Volodymyr Zelensky fires several ministers in wartime bribery crackdown

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The report released Saturday claimed the contract proved that individuals in the ministry plotted with food suppliers to defraud the military out of millions of dollars.

Oleksiy Reznikov, the defense minister, said in a social media post that the allegations against Mr Shapovalov were “baseless and groundless” but welcomed his resignation as “a demonstration that the interests of defense are above any cabinet position” .

Ukraine’s governing party drafted a bill on Tuesday to increase transparency in defense procurement.

Anastasia Radina, the head of the parliament’s anti-corruption committee, said the bill would make it mandatory to publish the prices paid for products and services for the military on the government procurement website.

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Ms Radina, a member of Zelensky’s Servant of the People party, said the demand will not be introduced for arms purchases.

“We are required to ensure a degree of transparency in the procurement of the military where such scandals simply will not arise. Can it be done in a way that does not expose customers and suppliers to additional risks? Yes,” she said .

The legislation has been sent to parliament for discussion and would need to be approved by three votes in that chamber before being signed into law by the president.

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On Sunday, a deputy minister of the infrastructure ministry, Vasyl Lozynsky, was fired after being arrested by the National Anti-Corruption Bureau. He is accused of taking a bribe of $400,000 to secure a bloated generator procurement contract.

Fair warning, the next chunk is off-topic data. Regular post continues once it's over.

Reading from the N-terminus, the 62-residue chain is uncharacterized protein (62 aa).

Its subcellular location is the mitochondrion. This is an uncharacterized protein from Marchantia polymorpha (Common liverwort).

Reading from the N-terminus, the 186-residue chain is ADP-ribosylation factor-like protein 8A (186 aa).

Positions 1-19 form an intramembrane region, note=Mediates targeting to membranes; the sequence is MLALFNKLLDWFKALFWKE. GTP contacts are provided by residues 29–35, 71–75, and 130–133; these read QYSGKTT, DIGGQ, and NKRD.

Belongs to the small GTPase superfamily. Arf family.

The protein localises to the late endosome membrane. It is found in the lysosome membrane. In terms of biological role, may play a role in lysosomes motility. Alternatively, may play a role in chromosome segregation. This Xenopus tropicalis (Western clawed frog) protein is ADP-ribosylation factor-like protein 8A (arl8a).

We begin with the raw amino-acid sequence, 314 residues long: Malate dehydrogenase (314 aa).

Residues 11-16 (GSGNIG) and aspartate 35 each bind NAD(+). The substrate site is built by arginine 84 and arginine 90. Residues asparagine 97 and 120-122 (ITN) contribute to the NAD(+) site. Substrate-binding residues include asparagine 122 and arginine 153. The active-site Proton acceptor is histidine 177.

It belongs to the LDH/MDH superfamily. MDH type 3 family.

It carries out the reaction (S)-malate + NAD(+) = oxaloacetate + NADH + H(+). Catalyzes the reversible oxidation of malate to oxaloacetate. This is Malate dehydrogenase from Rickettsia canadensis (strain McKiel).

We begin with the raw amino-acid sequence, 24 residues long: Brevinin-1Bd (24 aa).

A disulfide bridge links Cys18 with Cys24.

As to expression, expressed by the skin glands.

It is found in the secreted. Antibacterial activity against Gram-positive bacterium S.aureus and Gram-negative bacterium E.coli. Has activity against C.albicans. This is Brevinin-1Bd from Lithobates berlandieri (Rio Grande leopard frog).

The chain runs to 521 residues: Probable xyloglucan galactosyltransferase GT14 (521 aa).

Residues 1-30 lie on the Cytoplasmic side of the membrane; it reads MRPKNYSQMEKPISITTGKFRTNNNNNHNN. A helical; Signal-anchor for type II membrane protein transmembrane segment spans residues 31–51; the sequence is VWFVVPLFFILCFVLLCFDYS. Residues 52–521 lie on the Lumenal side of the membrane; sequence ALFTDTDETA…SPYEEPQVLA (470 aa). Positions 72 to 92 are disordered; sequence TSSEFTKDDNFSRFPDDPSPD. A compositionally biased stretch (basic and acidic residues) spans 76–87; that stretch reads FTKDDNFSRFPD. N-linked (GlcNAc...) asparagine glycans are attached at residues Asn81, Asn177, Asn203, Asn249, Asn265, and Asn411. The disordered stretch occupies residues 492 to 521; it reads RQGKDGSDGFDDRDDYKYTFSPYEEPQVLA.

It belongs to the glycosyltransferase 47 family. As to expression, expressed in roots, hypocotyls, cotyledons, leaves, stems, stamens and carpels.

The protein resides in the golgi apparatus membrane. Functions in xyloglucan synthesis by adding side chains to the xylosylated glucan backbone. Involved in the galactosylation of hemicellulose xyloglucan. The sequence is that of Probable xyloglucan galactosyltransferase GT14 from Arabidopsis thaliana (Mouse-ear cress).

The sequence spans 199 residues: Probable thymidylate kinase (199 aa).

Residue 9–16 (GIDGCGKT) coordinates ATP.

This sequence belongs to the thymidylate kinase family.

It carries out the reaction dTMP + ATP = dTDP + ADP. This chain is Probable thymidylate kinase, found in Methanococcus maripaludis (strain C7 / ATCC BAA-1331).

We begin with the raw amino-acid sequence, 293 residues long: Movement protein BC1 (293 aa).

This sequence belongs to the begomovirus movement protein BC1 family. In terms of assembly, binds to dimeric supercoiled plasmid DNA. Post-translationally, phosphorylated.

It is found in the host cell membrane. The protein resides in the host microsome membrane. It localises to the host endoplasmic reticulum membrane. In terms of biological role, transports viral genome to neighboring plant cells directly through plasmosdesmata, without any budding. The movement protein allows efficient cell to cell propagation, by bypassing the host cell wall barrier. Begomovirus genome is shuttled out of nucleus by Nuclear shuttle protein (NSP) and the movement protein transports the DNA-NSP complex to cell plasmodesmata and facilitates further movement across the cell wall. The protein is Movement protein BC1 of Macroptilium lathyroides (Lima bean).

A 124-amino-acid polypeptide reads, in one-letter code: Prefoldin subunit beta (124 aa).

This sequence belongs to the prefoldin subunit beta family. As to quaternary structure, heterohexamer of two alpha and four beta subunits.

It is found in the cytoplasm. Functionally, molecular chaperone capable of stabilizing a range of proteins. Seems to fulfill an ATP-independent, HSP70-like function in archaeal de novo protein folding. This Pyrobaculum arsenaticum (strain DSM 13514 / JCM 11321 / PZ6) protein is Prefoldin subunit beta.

A recent spate of corruption allegations comes at a sensitive time for Mr Zelensky.

Domestic implications

His government relies heavily on Western financial and military aid. Ukrainian diplomats often admit that they are concerned about the weakening of public opinion in donor countries.

Russian propaganda has often tried to argue that such support is lost.

Mr. Zelensky’s crackdown on alleged bribery also has domestic implications. He came to power in 2019 on a largely anti-establishment and anti-corruption platform.

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The European Union cited progress on corruption last year as justification for granting Ukraine candidate status.

Oleksandr Novikov, the head of the agency that investigates Tymoshenko’s tastes in cars, told local media last month that the investigation was partly motivated by Western demands for transparency in exchange for aid.

“The partners must explain to their constituents why this aid is being provided. That is why it is necessary to submit statements, to submit reports from political parties, to see that no one benefits from human suffering,” he said at the time.

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